This is a traditional life of the subject, in that it starts with his birth and runs through the years to the present day. Fortunately for Shortt, and he clearly realised this when producing his previous volumes on Williams, the Archbishop provides a rich vein of raw material for the biographer from the word go, with much more still to come one feels, and what Shortt does particularly well is to identify the major themes early on and then track Williams's stance on them as they develop during his life.

This approach allows Shortt to use Williams' early texts and deliberations to give context to what transpires later on. No subject better illustrates this than the ordination of women priests, still a live topic of heated debate in the wider Anglican world and one which has seen Williams at his most exercised.

There are times when Shortt seems a little quick off the mark to defend Williams and dismiss opponents almost offhand. In some case this seems quite justified but I was a little disappointed at the paucity of space given to Richard Dawkins, for example, if only as a representative of the non-religious population. Shortt's focus is quite definitely the varieties within the Anglican church, not what might be discussed as alternatives without. Be that as it may, there are some good insights into all factions, from hard-line conservatism to modern liberals and all steps in between. Shortt also handles the very real drama of situations extremely well, explaining the major players and their differing views in the lead up to, and fallout from some mighty showdowns. The debate concerning gay clergy could provide a volume all on its own, and, of course, Williams' life to date takes us to the monumental controversy following his comments concerning Sharia law.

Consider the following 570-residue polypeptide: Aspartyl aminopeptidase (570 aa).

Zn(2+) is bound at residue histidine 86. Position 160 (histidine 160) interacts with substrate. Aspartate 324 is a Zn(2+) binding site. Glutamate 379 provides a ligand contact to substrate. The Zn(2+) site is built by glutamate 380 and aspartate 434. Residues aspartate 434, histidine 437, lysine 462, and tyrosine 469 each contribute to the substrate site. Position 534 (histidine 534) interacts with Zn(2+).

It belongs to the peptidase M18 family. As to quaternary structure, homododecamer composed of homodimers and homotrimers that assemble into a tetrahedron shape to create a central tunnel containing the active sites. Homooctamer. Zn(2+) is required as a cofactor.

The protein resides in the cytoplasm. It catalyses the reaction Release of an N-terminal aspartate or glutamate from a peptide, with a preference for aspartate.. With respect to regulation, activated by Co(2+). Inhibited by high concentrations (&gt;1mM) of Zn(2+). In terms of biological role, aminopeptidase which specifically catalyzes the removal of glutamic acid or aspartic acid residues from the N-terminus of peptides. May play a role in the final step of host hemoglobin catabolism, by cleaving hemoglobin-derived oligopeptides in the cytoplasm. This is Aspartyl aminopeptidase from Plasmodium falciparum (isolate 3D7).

Through it all I get the abiding impression of Williams as intellectual colossus, social magnet, humanitarian, original thinker and intensely loyal friend on the one hand, a bit of a loner who does not delegate and has trouble with the expectations of him as a leader, certainly poor administrator and poor personal advocate on the other. But enough people felt he was the right person to head up the Anglican church worldwide.

In a way Williams suffers as a public figure who does not benefit from modern-day spinning, you get him in the raw, unplugged, but perhaps we should be grateful for that and relish the exposure to his honest wisdom rather than something politically manufactured.